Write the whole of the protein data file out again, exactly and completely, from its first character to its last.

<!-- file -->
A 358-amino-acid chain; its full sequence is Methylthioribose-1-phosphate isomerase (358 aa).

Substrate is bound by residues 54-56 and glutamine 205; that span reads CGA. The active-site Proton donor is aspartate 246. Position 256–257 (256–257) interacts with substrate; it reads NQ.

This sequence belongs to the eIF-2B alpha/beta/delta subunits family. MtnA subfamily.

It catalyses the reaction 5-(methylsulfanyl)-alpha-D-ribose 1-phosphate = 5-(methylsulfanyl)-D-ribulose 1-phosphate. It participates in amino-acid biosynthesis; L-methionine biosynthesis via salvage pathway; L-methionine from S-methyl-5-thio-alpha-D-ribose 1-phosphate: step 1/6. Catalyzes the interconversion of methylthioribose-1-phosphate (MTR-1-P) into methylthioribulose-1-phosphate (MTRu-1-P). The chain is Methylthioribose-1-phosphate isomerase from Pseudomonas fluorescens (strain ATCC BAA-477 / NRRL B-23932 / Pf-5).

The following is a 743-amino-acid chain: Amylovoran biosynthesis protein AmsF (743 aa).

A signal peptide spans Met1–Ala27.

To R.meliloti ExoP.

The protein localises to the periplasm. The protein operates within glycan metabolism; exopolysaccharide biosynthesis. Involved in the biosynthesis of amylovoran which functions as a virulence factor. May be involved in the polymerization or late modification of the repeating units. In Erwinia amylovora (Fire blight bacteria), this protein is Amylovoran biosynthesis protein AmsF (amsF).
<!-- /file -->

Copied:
A 358-amino-acid chain; its full sequence is Methylthioribose-1-phosphate isomerase (358 aa).

Substrate is bound by residues 54-56 and glutamine 205; that span reads CGA. The active-site Proton donor is aspartate 246. Position 256–257 (256–257) interacts with substrate; it reads NQ.

This sequence belongs to the eIF-2B alpha/beta/delta subunits family. MtnA subfamily.

It catalyses the reaction 5-(methylsulfanyl)-alpha-D-ribose 1-phosphate = 5-(methylsulfanyl)-D-ribulose 1-phosphate. It participates in amino-acid biosynthesis; L-methionine biosynthesis via salvage pathway; L-methionine from S-methyl-5-thio-alpha-D-ribose 1-phosphate: step 1/6. Catalyzes the interconversion of methylthioribose-1-phosphate (MTR-1-P) into methylthioribulose-1-phosphate (MTRu-1-P). The chain is Methylthioribose-1-phosphate isomerase from Pseudomonas fluorescens (strain ATCC BAA-477 / NRRL B-23932 / Pf-5).

The following is a 743-amino-acid chain: Amylovoran biosynthesis protein AmsF (743 aa).

A signal peptide spans Met1–Ala27.

To R.meliloti ExoP.

The protein localises to the periplasm. The protein operates within glycan metabolism; exopolysaccharide biosynthesis. Involved in the biosynthesis of amylovoran which functions as a virulence factor. May be involved in the polymerization or late modification of the repeating units. In Erwinia amylovora (Fire blight bacteria), this protein is Amylovoran biosynthesis protein AmsF (amsF).